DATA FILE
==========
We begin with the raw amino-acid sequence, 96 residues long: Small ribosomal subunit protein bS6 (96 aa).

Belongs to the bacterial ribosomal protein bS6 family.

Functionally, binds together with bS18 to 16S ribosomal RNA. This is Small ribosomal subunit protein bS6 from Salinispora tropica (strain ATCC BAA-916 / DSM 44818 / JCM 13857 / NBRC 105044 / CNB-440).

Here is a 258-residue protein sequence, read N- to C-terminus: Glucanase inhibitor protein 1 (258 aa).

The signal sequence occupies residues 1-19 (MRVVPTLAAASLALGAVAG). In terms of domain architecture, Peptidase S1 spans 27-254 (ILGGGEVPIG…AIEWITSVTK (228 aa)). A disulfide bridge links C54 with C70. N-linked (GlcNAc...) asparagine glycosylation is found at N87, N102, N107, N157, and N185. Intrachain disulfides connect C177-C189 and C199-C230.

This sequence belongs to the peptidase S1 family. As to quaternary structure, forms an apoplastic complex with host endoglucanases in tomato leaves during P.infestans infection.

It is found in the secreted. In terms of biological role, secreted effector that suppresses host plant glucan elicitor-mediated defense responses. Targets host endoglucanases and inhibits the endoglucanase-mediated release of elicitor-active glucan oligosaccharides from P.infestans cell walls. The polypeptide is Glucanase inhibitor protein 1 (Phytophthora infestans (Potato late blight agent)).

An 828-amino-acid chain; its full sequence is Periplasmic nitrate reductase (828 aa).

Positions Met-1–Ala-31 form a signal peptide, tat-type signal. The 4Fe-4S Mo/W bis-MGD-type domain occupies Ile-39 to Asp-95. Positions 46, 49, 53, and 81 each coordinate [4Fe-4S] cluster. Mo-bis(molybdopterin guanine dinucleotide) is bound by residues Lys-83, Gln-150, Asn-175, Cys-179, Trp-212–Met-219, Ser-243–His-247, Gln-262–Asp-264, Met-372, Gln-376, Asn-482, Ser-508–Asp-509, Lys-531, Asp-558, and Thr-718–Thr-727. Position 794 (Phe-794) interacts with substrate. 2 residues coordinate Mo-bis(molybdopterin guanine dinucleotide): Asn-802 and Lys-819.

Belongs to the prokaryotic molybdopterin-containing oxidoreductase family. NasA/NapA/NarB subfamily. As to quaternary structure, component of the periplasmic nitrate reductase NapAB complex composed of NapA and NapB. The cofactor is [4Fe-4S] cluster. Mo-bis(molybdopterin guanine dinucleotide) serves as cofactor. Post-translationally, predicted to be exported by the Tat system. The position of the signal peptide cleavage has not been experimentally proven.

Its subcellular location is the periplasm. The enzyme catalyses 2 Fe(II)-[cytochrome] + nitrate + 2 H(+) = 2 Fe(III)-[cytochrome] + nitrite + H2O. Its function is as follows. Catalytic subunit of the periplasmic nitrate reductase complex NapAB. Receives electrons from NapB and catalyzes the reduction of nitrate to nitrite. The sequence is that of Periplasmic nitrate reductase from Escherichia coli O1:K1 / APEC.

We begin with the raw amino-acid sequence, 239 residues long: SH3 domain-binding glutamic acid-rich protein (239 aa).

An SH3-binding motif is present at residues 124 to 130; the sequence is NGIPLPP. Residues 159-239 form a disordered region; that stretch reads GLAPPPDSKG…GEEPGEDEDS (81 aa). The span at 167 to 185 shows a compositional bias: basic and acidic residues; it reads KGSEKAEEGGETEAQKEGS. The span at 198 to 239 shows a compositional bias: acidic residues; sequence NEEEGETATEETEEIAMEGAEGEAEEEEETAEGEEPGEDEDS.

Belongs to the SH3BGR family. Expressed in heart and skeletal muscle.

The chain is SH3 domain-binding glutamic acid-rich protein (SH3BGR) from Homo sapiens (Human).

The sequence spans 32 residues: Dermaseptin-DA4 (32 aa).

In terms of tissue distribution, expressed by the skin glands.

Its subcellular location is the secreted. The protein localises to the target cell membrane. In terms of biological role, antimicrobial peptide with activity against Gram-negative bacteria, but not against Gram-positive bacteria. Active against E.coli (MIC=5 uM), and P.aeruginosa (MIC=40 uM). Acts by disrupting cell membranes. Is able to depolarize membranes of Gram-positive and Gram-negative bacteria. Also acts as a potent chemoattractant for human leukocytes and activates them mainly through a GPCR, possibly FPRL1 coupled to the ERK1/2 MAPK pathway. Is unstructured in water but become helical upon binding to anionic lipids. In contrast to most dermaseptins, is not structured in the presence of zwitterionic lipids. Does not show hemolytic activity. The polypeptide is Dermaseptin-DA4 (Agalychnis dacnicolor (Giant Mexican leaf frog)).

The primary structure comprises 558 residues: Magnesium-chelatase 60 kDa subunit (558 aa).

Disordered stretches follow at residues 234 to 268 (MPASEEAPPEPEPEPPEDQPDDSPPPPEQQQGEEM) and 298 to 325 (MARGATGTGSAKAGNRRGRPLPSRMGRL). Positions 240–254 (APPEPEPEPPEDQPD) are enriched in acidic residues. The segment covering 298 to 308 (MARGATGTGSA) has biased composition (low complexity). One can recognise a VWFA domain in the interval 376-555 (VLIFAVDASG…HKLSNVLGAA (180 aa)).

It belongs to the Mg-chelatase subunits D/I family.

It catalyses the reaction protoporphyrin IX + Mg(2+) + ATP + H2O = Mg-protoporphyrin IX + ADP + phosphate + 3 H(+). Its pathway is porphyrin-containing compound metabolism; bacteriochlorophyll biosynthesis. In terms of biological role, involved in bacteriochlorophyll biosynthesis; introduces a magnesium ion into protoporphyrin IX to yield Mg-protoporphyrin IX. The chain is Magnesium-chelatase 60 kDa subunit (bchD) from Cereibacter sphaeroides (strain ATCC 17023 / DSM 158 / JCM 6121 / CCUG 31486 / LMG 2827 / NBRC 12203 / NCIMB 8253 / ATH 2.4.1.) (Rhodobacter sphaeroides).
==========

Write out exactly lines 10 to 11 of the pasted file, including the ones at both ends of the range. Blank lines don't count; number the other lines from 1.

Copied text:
Belongs to the prokaryotic molybdopterin-containing oxidoreductase family. NasA/NapA/NarB subfamily. As to quaternary structure, component of the periplasmic nitrate reductase NapAB complex composed of NapA and NapB. The cofactor is [4Fe-4S] cluster. Mo-bis(molybdopterin guanine dinucleotide) serves as cofactor. Post-translationally, predicted to be exported by the Tat system. The position of the signal peptide cleavage has not been experimentally proven.

Its subcellular location is the periplasm. The enzyme catalyses 2 Fe(II)-[cytochrome] + nitrate + 2 H(+) = 2 Fe(III)-[cytochrome] + nitrite + H2O. Its function is as follows. Catalytic subunit of the periplasmic nitrate reductase complex NapAB. Receives electrons from NapB and catalyzes the reduction of nitrate to nitrite. The sequence is that of Periplasmic nitrate reductase from Escherichia coli O1:K1 / APEC.